Sugar and sweeteners are definitely at the centre of a huge storm.
By now, it is clear that any type of sugar (white, brown, whole organic, stevia (a naturally-source sugar substitute), fructose and so on) is able to stimulate the consequent search for highly caloric food (and often for more sugar) even when sugar is taken in small quantities, but repeated over the time.
Ingesting sweet aliments, if repeated with continuity, leads to elevated levels of inflammation, which are able to stimulate gain-of-weight phenomena through a vicious cycle linked to emergency signals received by the body.
We have always thought that such a situation depended from the activation of “sweet” receptors, for million years guiding the human being through metabolic modifications dependent on what he was eating.
In this topic, previously published articles around the action of artificial sweeteners did show that even those with “zero calories” are able to induce certain nutritional features in the next meal that are definitely closer to a diabetic patient than a normal person, favouring fat conversion of the ingested calories.
Practically, this means that if one drinks a “zero” soft-drink, no calories will be ingested at that moment, but it is highly possible that in the next meal the body will crave for more food than usual, transforming that more easily into fat tissue.
Such a phenomenon linked to the stimulation of receptors (those for the sweet taste) is completely independent from the energy amount contained in the aliment, which is evaluated by the human body through a specific molecule called cAMP (cyclic Adenosine Mono-Phosphate).
Recent studies of a Japanese research group, published in PLoS One, clearly ascribed again these “sweet” receptors to be the likely activator of a mechanism of interference on fat production (Masubuchi Y et al, PLoS One. 2013;8(1):e54500. doi: 10.1371/journal.pone.0054500. Epub 2013 Jan 15).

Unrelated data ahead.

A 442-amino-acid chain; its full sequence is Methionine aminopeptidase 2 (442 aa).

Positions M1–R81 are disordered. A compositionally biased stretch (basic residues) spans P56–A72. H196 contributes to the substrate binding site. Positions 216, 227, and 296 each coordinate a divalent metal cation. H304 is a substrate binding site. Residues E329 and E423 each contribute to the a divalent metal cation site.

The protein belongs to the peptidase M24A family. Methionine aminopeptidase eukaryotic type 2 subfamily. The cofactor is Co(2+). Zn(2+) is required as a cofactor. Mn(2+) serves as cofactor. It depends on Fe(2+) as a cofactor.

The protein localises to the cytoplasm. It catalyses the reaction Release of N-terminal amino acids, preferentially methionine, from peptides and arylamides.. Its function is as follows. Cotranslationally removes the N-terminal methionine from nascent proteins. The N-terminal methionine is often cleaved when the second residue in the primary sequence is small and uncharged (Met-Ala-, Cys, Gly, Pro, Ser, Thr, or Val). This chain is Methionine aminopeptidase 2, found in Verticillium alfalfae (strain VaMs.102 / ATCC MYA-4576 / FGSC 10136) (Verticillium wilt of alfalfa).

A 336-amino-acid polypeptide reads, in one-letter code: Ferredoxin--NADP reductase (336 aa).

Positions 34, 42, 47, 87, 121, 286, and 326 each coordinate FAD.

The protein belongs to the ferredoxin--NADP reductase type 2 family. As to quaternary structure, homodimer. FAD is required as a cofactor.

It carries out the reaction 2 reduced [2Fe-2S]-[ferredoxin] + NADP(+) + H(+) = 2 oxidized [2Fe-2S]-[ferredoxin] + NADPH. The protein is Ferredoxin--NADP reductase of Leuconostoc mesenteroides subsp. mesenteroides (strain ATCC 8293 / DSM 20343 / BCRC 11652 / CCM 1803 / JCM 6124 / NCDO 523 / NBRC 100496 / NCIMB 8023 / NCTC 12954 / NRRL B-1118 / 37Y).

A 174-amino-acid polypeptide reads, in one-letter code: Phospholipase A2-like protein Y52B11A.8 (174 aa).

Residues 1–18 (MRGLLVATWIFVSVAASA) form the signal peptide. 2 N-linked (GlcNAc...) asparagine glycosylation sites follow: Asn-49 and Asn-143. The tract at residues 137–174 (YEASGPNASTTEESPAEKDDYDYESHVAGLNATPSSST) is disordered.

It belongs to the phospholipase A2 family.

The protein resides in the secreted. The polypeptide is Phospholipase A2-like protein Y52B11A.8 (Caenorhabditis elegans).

Indeed, it is based on such type of signals that the theory of artificial sweeteners as potential gain-of-weight inducers has been generated, despite the caloric intake is very limited. This is a topic faced by DocSalus in many past articles, among which the most relevant was entitled “Artificial sweeteners: causing weight gain instead of weight loss”.
Here it is though the news, which for sure will scare the artificial sweeteners industry off.
In an article published in 2013 in the Journal of Biological Chemistry, it has been described once more the ability of artificial sweeteners to stimulate fat accumulation (thanks to their sweet taste, that acts on sweet taste receptors), and in addition to stop lipolysis, in other words the breakdown of fat tissue, through a mechanism totally independent from sweet taste stimulation (Simon BR et al, J Biol Chem. 2013 Nov 8;288(45):32475-89. doi: 10.1074/jbc.M113.514034. Epub 2013 Sep 24).
Aware of the power of the industrial lobby supporting the use of artificial sweeteners, we make clear that this scientific study refers (for the moment) only to saccharin and acesulfame, but it is highly possible that the same type of signalling mechanism is true for all the artificial sweeteners (aspartame included), and undoubtedly also for natural sugars, including those with low caloric index, as stevia, or those with low glycemic index as honey and fructose.
This type of sweeteners are present in many industrial sweeteners commonly used and are part of the sweet fraction used in either “light” soft-drinks or confectionary products with low caloric content.
In the therapeutic workups starting at our Milan centre (SMA) every day, the “sweetening” topic is often among the most difficult to face, due to the high dependence induced by the sweet taste itself; eventually, the level of satisfaction of everyone is always very high at the end of the course, thanks to one’s own fitness recovery and freedom.
We keep reiterating the absolute pleasure of an occasional dessert, prepared according to traditional and conventional guidelines, to be enjoyed with others and without worrying; instead, we keep fighting against the daily “sweetening” habit, regardless of the high or low caloric content. The final result does not change.